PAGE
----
DARREN MACLEAN’S TICKETED TASTING BAR is virtually hidden behind a discreet doorway inside Nupo, his larger and far more accessible, vegetable-forward restaurant in the Alt Hotel Calgary East Village. Inside, you’ll find a dramatic room, heavy on black, with a striking Douglas-fir bar set with just four stools on each of its two perpendicular counters. All sightlines align with the kitchen and its central black marble work surface, which functions as MacLean’s main office Thursday, Friday and Saturday nights. Eight stools, three nights, one seating means 24 covers per week. Those scant numbers mean that two-month blocks of reservations released on Tock tend to sell out in an hour. MacLean is an estimable chef, and of his three restaurants, Eight is the most personal. He’s known primarily for his Japanese-inspired cooking, but here his culinary preoccupation is with Canadian identity, which, for him, is polycultural. Indigenous cooking has an important role in the program. But there are influences from other cultural groups, from Calgary’s Korean community to Quebec’s French and also our 40,000-strong local Goans, whom you can thank for a recent goose vindaloo. Ingredients are emphatically Canadian. Fish and seafood might come from Fogo Island or Haida Gwaii, but most other ingredients are from nearby, as in having been sourced from MacLean’s own farm south of the city, where, along with the vegetables, he raises Tamworth-Berkshire pigs and beer-mash-fattened ducks and geese — and even finishes retired dairy cows to a prime state of Galician-style beef.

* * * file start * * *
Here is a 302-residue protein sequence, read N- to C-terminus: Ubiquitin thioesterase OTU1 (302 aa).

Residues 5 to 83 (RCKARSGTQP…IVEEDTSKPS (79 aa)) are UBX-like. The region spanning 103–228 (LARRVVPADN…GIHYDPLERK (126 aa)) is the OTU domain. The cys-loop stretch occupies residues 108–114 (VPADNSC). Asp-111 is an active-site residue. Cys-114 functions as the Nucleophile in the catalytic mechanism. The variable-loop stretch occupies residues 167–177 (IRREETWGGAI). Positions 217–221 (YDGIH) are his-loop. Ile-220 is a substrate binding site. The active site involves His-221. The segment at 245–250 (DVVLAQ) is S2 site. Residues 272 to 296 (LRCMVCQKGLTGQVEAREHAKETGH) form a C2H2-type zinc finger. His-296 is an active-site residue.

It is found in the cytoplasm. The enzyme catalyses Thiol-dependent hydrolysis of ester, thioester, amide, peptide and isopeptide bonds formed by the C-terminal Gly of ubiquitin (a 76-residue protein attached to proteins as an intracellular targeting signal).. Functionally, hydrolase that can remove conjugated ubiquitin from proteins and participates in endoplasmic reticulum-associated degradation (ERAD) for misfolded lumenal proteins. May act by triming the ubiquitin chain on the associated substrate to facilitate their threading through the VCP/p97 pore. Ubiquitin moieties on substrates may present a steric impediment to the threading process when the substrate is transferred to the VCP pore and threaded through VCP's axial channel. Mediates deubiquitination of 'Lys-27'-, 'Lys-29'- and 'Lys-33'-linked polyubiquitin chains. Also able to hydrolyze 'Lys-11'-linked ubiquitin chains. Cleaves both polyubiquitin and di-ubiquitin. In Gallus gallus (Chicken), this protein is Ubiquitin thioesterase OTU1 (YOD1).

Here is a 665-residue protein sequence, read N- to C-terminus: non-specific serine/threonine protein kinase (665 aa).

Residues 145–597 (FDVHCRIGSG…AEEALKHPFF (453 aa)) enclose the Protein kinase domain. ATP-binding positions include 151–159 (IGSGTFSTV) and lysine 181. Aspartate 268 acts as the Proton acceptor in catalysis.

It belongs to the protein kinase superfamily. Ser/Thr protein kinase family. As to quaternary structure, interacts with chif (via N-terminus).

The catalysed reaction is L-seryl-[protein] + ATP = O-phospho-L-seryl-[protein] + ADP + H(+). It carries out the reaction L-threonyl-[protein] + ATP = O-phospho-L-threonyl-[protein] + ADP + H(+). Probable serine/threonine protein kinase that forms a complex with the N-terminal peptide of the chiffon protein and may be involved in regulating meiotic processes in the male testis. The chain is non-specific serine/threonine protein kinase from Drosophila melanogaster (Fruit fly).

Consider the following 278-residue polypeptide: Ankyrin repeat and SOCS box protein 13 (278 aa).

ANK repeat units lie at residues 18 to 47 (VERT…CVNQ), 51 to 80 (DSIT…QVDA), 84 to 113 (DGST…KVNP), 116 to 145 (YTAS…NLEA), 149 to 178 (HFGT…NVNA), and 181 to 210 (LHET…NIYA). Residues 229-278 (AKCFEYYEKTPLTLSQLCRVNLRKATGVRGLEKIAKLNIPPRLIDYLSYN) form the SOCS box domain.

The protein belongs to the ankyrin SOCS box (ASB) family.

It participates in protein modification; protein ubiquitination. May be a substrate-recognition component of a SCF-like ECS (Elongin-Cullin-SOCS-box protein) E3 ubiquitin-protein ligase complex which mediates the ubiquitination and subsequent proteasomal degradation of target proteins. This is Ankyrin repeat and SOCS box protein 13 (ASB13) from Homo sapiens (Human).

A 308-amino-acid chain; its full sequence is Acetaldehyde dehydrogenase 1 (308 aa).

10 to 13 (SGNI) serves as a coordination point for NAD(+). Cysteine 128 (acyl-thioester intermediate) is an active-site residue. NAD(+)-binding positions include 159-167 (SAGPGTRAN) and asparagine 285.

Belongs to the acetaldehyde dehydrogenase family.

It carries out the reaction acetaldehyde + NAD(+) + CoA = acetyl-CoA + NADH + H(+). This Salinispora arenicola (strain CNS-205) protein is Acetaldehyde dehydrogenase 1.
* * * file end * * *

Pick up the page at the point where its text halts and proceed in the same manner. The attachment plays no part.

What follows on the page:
The best farm-to-table fine-dining experience in the world.”